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Racine man gets life sentence for fatal shooting in Wheatland home invasion
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Racine man gets life sentence for fatal shooting in Wheatland home invasion


The first of four co-defendants sentenced in the home invasion shooting death of Wheatland resident Joseph Riley will spend the rest of his life in prison.

Markeith Wilson, 21, of Racine, was sentenced Tuesday to life in prison without the possibility of parole for Riley’s death.

In what is essentially a symbolic decision by the judge, Wilson was also sentenced to a consecutive 20 years in prison for the attempted homicide of a woman who was shot in the home invasion but survived.

Wilson was convicted at trial of first-degree intentional homicide for Riley’s death and attempted first-degree intentional homicide for shooting Riley’s friend, along with armed robbery and burglary.

According to testimony at trial, Wilson went with his co-defendants to Riley’s home on Nov. 15, 2018, to rob him because they believed he was a marijuana dealer who would be an easy target.

They had also tried to rob Riley the day before the shooting but had not been able to get into the house.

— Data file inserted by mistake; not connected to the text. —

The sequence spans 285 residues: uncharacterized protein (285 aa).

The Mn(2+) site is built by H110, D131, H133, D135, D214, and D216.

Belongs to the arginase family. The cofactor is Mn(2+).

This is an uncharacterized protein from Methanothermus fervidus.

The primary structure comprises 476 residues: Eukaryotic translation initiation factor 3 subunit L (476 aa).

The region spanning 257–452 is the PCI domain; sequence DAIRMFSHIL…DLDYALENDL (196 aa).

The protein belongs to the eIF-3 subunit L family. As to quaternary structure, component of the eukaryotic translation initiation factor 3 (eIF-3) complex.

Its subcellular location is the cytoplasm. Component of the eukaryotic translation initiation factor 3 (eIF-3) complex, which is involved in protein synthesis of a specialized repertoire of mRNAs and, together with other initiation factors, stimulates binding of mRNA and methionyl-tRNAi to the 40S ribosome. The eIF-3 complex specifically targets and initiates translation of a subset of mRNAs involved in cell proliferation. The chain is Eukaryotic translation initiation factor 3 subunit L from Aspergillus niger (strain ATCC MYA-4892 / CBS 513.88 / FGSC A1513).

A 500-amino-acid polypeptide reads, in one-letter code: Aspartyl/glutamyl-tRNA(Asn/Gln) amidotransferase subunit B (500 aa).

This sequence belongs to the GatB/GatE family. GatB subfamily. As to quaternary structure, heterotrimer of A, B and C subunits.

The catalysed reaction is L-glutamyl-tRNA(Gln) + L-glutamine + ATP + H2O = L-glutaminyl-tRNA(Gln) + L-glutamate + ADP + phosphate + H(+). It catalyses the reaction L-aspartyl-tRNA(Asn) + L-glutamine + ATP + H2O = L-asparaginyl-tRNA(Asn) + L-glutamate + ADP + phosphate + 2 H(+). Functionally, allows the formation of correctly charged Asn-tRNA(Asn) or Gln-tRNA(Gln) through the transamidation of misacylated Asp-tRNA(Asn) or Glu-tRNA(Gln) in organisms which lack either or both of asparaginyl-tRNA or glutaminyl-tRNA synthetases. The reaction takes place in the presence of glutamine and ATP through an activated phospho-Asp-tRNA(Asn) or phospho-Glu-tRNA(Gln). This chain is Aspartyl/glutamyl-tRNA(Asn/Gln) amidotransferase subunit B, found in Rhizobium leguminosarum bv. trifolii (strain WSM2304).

Wilson was the first to get into Riley’s home after kicking in the door.

Riley, who was armed, shot Wilson and another of the co-defendants.

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Wilson was also armed but did not fire his weapon — there was testimony at trial that the gun he was carrying did not have a bullet in the chamber.

Riley’s family asked that Wilson be sentenced to life in prison without a chance for parole.

“I wish it was the death penalty. The problem is the family should be able to take it out on you, what you did,” Riley’s father Clayton Ohlrich told Wilson at the sentencing hearing.

Defense attorney Brian Dimmer asked that Wilson be given the opportunity for parole, arguing in part that Wilson had not fired his weapon, had not gone to Riley’s home with the intention to kill him, and that he had cooperated with police.

He also argued that Wilson had no history of violence and that he had had a troubled early childhood.

Wilson apologized to Riley’s family and to his grandparents, who became his guardians when he was a child.

“I made a horrible mistake in my role in this,” Wilson said. “I let my marijuana addiction get the best of me, and I made a horrible mistake that took someone’s life and my own.”

The cases against Wilson’s co-defendants Demarco Hudson, Augustine Sanchez and Anthony Harris are still pending.


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